Profile: Carlos Menem
Carlos Menem was a participant or observer in the following events:
Argentine President Carlos Menem issues a decree placing his political ally Secretary of the Environment Maria Julia Alsogaray in charge of ETOSS, the government regulatory body that provides oversight of Aguas Argentinas. Critics say the move is aimed at protecting Aguas Argentinas from public accountability. [Public Citizen, 6/14/2007]
Aguas Argentinas, the private company that is managing Buenos Aires’ water and sewer services, asks ETOSS, a government regulatory agency, to raise water rates by 11.7 percent. When ETOSS approves only a 1.61 percent increase, the company turns to Secretary of the Environment Maria Julia Alsogaray, who then persuades President Carlos Menem to authorize a 5.1 percent rate hike. It eventually turns into a 17 percent increase. When a judge freezes a portion of the rate hike, the government successfully appeals. [Santoro, 2/6/2003] Aguas Argentinas’ original 1992 contract with Argentina had stipulated that the company could not raise rates for at least ten years (see December 9, 1992). This is the second such increase in rates (see also (Early 1994)).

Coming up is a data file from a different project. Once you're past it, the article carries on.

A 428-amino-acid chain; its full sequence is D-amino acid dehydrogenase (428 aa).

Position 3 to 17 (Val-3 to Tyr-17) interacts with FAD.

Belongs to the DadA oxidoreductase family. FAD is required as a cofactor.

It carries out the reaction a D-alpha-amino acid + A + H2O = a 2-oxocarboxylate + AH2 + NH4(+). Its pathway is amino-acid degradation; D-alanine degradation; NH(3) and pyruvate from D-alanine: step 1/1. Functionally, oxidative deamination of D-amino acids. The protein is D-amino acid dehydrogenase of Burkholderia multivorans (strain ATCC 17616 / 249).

Aguas Argentinas signs a new contract with Argentina for the management of Buenos Aires’ water and sewer services. In negotiating the new contract, the company enlisted the support of Argentine President Carlos Menem. Additionally, it threatened not to invest any more funds into expanding water and sewer access to poor neighborhoods until the new contract was signed. The new agreement significantly reduces the company’s obligations to Buenos Aires. The original 1992 concession agreement (see December 9, 1992) required Aguas Argentinas to invest $1.4 billion in the system, and connect more than 4,200,000 people to water and 4,800,000 to sewage systems, which the company has failed to do. While the company says it currently collects 62 percent of its customers’ sewage—just shy of its commitment of 64 percent—the actual percentage of sewage that it treats is only 5 percent. The rest is dumped untreated directly into the Rio de la Plata (River of Silver). The new contract allows the company to delay construction of the crucial Berazategui wastewater treatment plant as well as a fourth sewer main. It also eliminates the requirement that rate increases be tied to investments and waives $10 million in fines that were imposed for alleged contract violations. Additionally, the contract pegs rate increases to fluctuations in the US inflation rate, calculated in pesos. [Santoro, 2/6/2003]
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